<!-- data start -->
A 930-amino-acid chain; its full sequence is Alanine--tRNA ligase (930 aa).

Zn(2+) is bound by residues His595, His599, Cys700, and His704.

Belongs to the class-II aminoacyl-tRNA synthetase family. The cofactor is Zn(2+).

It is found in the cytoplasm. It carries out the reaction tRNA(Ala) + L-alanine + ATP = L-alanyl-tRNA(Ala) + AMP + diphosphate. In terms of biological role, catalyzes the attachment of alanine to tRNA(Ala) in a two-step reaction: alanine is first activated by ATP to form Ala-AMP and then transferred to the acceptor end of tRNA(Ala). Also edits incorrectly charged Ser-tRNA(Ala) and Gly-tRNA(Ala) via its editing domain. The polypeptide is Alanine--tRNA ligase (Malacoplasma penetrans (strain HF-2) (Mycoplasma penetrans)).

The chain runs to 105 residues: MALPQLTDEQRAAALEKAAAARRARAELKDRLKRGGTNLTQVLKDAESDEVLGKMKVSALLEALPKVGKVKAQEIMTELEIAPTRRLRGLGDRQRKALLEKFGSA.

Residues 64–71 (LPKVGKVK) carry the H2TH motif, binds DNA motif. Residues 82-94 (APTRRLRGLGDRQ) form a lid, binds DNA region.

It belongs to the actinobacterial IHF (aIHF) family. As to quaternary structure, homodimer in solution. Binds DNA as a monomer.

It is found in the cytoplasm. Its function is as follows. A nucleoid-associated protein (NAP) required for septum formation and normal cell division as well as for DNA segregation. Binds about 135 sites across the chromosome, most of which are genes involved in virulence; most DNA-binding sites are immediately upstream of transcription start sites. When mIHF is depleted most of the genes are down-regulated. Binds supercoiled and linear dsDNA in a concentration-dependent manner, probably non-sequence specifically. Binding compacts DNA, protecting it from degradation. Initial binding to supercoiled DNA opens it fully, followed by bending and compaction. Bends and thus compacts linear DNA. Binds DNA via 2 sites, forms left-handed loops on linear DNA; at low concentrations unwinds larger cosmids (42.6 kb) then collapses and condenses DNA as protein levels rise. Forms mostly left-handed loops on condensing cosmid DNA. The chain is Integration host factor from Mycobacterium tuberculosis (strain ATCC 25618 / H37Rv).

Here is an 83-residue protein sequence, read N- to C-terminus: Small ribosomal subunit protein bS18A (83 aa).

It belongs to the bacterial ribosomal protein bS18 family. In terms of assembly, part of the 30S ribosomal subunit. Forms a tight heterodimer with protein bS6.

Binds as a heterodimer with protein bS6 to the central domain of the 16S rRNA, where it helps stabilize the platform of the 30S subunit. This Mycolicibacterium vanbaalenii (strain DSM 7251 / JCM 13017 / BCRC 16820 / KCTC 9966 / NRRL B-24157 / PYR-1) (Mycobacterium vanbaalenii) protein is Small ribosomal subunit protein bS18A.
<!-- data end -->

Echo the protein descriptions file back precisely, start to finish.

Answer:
A 930-amino-acid chain; its full sequence is Alanine--tRNA ligase (930 aa).

Zn(2+) is bound by residues His595, His599, Cys700, and His704.

Belongs to the class-II aminoacyl-tRNA synthetase family. The cofactor is Zn(2+).

It is found in the cytoplasm. It carries out the reaction tRNA(Ala) + L-alanine + ATP = L-alanyl-tRNA(Ala) + AMP + diphosphate. In terms of biological role, catalyzes the attachment of alanine to tRNA(Ala) in a two-step reaction: alanine is first activated by ATP to form Ala-AMP and then transferred to the acceptor end of tRNA(Ala). Also edits incorrectly charged Ser-tRNA(Ala) and Gly-tRNA(Ala) via its editing domain. The polypeptide is Alanine--tRNA ligase (Malacoplasma penetrans (strain HF-2) (Mycoplasma penetrans)).

The chain runs to 105 residues: MALPQLTDEQRAAALEKAAAARRARAELKDRLKRGGTNLTQVLKDAESDEVLGKMKVSALLEALPKVGKVKAQEIMTELEIAPTRRLRGLGDRQRKALLEKFGSA.

Residues 64–71 (LPKVGKVK) carry the H2TH motif, binds DNA motif. Residues 82-94 (APTRRLRGLGDRQ) form a lid, binds DNA region.

It belongs to the actinobacterial IHF (aIHF) family. As to quaternary structure, homodimer in solution. Binds DNA as a monomer.

It is found in the cytoplasm. Its function is as follows. A nucleoid-associated protein (NAP) required for septum formation and normal cell division as well as for DNA segregation. Binds about 135 sites across the chromosome, most of which are genes involved in virulence; most DNA-binding sites are immediately upstream of transcription start sites. When mIHF is depleted most of the genes are down-regulated. Binds supercoiled and linear dsDNA in a concentration-dependent manner, probably non-sequence specifically. Binding compacts DNA, protecting it from degradation. Initial binding to supercoiled DNA opens it fully, followed by bending and compaction. Bends and thus compacts linear DNA. Binds DNA via 2 sites, forms left-handed loops on linear DNA; at low concentrations unwinds larger cosmids (42.6 kb) then collapses and condenses DNA as protein levels rise. Forms mostly left-handed loops on condensing cosmid DNA. The chain is Integration host factor from Mycobacterium tuberculosis (strain ATCC 25618 / H37Rv).

Here is an 83-residue protein sequence, read N- to C-terminus: Small ribosomal subunit protein bS18A (83 aa).

It belongs to the bacterial ribosomal protein bS18 family. In terms of assembly, part of the 30S ribosomal subunit. Forms a tight heterodimer with protein bS6.

Binds as a heterodimer with protein bS6 to the central domain of the 16S rRNA, where it helps stabilize the platform of the 30S subunit. This Mycolicibacterium vanbaalenii (strain DSM 7251 / JCM 13017 / BCRC 16820 / KCTC 9966 / NRRL B-24157 / PYR-1) (Mycobacterium vanbaalenii) protein is Small ribosomal subunit protein bS18A.